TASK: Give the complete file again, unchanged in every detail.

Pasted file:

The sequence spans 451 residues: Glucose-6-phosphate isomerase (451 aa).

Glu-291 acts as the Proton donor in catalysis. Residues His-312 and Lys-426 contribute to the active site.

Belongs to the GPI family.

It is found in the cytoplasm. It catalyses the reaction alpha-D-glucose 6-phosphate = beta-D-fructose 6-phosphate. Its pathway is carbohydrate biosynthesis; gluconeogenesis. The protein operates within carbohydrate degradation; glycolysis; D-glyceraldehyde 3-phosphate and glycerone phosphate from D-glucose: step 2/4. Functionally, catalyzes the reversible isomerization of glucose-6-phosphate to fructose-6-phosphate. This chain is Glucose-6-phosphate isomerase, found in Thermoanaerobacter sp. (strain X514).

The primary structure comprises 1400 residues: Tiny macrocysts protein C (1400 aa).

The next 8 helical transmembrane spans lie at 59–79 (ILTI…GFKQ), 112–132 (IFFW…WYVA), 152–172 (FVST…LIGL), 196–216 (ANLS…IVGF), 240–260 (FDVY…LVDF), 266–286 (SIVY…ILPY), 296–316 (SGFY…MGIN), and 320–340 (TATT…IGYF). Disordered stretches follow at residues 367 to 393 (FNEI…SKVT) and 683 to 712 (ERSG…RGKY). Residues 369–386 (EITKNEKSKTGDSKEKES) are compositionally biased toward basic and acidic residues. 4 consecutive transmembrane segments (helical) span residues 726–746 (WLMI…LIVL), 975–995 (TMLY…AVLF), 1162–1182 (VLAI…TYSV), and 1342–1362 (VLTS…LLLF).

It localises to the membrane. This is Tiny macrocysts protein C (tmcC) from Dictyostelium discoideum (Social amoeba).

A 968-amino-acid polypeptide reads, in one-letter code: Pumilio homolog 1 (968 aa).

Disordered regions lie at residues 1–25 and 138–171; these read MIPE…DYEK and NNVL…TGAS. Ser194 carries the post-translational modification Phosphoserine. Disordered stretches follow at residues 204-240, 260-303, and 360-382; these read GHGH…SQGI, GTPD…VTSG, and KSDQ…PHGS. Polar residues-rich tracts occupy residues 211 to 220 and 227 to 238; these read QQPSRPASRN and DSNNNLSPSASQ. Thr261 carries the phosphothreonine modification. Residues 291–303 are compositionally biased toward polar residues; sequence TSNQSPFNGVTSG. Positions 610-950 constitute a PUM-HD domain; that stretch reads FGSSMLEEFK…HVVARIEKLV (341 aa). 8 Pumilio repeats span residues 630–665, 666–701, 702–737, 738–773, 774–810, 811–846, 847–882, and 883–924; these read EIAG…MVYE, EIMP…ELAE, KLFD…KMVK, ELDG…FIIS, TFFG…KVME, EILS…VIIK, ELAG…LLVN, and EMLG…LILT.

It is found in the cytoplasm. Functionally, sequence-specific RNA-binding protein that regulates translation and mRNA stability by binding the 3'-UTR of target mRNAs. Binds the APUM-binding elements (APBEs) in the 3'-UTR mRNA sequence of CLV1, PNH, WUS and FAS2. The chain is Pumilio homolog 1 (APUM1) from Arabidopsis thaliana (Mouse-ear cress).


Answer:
The sequence spans 451 residues: Glucose-6-phosphate isomerase (451 aa).

Glu-291 acts as the Proton donor in catalysis. Residues His-312 and Lys-426 contribute to the active site.

Belongs to the GPI family.

It is found in the cytoplasm. It catalyses the reaction alpha-D-glucose 6-phosphate = beta-D-fructose 6-phosphate. Its pathway is carbohydrate biosynthesis; gluconeogenesis. The protein operates within carbohydrate degradation; glycolysis; D-glyceraldehyde 3-phosphate and glycerone phosphate from D-glucose: step 2/4. Functionally, catalyzes the reversible isomerization of glucose-6-phosphate to fructose-6-phosphate. This chain is Glucose-6-phosphate isomerase, found in Thermoanaerobacter sp. (strain X514).

The primary structure comprises 1400 residues: Tiny macrocysts protein C (1400 aa).

The next 8 helical transmembrane spans lie at 59–79 (ILTI…GFKQ), 112–132 (IFFW…WYVA), 152–172 (FVST…LIGL), 196–216 (ANLS…IVGF), 240–260 (FDVY…LVDF), 266–286 (SIVY…ILPY), 296–316 (SGFY…MGIN), and 320–340 (TATT…IGYF). Disordered stretches follow at residues 367 to 393 (FNEI…SKVT) and 683 to 712 (ERSG…RGKY). Residues 369–386 (EITKNEKSKTGDSKEKES) are compositionally biased toward basic and acidic residues. 4 consecutive transmembrane segments (helical) span residues 726–746 (WLMI…LIVL), 975–995 (TMLY…AVLF), 1162–1182 (VLAI…TYSV), and 1342–1362 (VLTS…LLLF).

It localises to the membrane. This is Tiny macrocysts protein C (tmcC) from Dictyostelium discoideum (Social amoeba).

A 968-amino-acid polypeptide reads, in one-letter code: Pumilio homolog 1 (968 aa).

Disordered regions lie at residues 1–25 and 138–171; these read MIPE…DYEK and NNVL…TGAS. Ser194 carries the post-translational modification Phosphoserine. Disordered stretches follow at residues 204-240, 260-303, and 360-382; these read GHGH…SQGI, GTPD…VTSG, and KSDQ…PHGS. Polar residues-rich tracts occupy residues 211 to 220 and 227 to 238; these read QQPSRPASRN and DSNNNLSPSASQ. Thr261 carries the phosphothreonine modification. Residues 291–303 are compositionally biased toward polar residues; sequence TSNQSPFNGVTSG. Positions 610-950 constitute a PUM-HD domain; that stretch reads FGSSMLEEFK…HVVARIEKLV (341 aa). 8 Pumilio repeats span residues 630–665, 666–701, 702–737, 738–773, 774–810, 811–846, 847–882, and 883–924; these read EIAG…MVYE, EIMP…ELAE, KLFD…KMVK, ELDG…FIIS, TFFG…KVME, EILS…VIIK, ELAG…LLVN, and EMLG…LILT.

It is found in the cytoplasm. Functionally, sequence-specific RNA-binding protein that regulates translation and mRNA stability by binding the 3'-UTR of target mRNAs. Binds the APUM-binding elements (APBEs) in the 3'-UTR mRNA sequence of CLV1, PNH, WUS and FAS2. The chain is Pumilio homolog 1 (APUM1) from Arabidopsis thaliana (Mouse-ear cress).